After seeing the effect Alzheimer's disease had on her family and how it deprived her of a relationship with her grandfather, an Upper Arlington student has made it her mission to fight the disease.

For the past five years, Reese Moeser, 14, has chased the hope of celebrating the first Alzheimer's survivor by raising awareness and nearly $10,000 for research.

The money, donated to the Alzheimer's Association, has been raised through donations from friends and family and through summer sales of lemonade and snow cones from the yard of her family's Arlington Avenue home.

Among the contributions was a $250 donation made to the Alzheimer's Association in Reese's name after she was named the winner of the 2020 Upper Arlington Optimist Club Service Learning Award.

This is the second year the UA Optimists has honored a student at Jones or Hastings middle school for exemplary community service.

"It helps me feel connected to my grandfather, and I saw firsthand how (Alzheimer's) affected my family," Moeser said. "I want to continue to work so other families don't have to experience that and there can be better treatments."

Moeser's grandfather, Jacinto "Jack" Marchan, who was known by the Spanish designation Abuelo, died in October 2015 at age 85.

An immigrant from Ecuador, Machan was an Air Force veteran and "more American than anyone I know," said Lola Moeser, Reese's mother.

"He taught us always to pay it forward and be kind and always have an open mind."

The family can't pinpoint when Marchan began suffering from the disease, but by the time Reese was born in 2006, symptoms were noticed, Lola said.

By the time Reese was 5, "it was really rough," Lola Moeser said. "That last year (2015), he took a real turn for the worse."

Lola said their own grief, as well the hardship and pains it brought on everyone else close to Marchan, inspired her and her daughter to act.

"We said, 'We cannot sit here and watch this happen,' " Lola said. "Reese and I reached out to everyone we knew and said, 'Please help us beat this disease.' "

Reese and Lola signed up to take part in the 2015 Walk to End Alzheimer's Columbus. It took place a month before Marchan died and is scheduled for Sept. 27 this year.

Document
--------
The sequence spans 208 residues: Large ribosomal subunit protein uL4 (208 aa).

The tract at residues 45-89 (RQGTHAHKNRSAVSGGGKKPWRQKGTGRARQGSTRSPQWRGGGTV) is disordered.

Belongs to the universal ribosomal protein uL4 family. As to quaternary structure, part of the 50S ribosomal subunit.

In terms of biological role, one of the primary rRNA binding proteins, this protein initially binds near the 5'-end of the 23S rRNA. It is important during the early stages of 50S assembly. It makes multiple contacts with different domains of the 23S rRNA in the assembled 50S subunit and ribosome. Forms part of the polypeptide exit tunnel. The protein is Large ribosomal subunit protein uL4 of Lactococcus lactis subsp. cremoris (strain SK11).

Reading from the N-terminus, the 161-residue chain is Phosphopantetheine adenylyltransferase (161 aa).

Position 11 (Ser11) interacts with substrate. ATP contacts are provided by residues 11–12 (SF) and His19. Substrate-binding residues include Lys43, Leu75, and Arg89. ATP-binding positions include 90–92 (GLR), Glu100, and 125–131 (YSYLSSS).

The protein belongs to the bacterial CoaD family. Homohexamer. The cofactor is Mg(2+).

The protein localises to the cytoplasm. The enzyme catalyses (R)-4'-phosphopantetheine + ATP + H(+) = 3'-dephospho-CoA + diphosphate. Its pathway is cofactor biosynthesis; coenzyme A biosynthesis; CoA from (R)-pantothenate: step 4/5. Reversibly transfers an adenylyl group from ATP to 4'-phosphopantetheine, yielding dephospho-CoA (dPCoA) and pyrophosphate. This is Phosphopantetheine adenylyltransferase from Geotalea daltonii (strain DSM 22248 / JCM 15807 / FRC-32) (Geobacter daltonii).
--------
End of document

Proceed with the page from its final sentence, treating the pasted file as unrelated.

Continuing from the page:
An email asking friends and family to support Alzheimer's research, as well as the Moesers' own donations, resulted in a $5,000 fundraising campaign that first year.

Reese's summer lemonade and snow cone sales, held each summer since 2016, helped raise the rest.

"We just pick a nice day a couple times a summer," Reese said. "Some of my friends help me, and we have big signs.

"People are really generous, and we make a lot of money."

Lola credited the Upper Arlington community for its generosity, noting some people have driven back after the stand is shut down and donated.

"It is amazing," Lola Moeser said. "We're so thankful for what Reese does every summer, what she contributes and just the generosity of family and friends.

"It's an amazing community. We're very fortunate."

In recognizing Reese, who is an eighth-grader at Jones, the UA Optimists said she has contributed to raising public awareness about the need for Alzheimer's research through her involvement in the Walk to End Alzheimer's.

Reese was chosen by event organizers in 2017 to carry the white flower, which had just been unveiled to represent finding the first Alzheimer's survivor. She's also told her family's story and spoken about the importance of research during the 2017 and 2018 walks.

"She was so dedicated to the walk that when they introduced a new white flower to their flower array representing people's reasons for walking, Reese was asked to give the explanation," said Deborah Tarr, a UA Optimist Club member and a language arts teacher at Jones. "This was especially poignant for Reese because the white flower is meant to represent an Alzheimer's survivor, something that has yet to happen, even for Reese's grandfather.

"Last year, as a seventh-grade student, Reese was given the honor of introducing people, sharing their stories, and all of the different colored flowers and their meanings at the kickoff for the walk. She is passionate about this cause and plans to continue her work to cure Alzheimer's."

Reese said she carries the memory and legacy of her grandfather as she continues each year to take part in the walk and to raise funds.

She's said she was honored to receive the Optimist's Service Learning Award, and she's beginning to brainstorm for new ways to promote Alzheimer's research in case the lemonade stand and walk are quashed by the COVID-19 coronavirus pandemic.

"It means a lot," Reese said. "I didn't know my grandfather very well personally.

"Doing this helps me feel connected to him in a way I didn't get, and I just feel honored to be part of that."

nellis@thisweeknews.com

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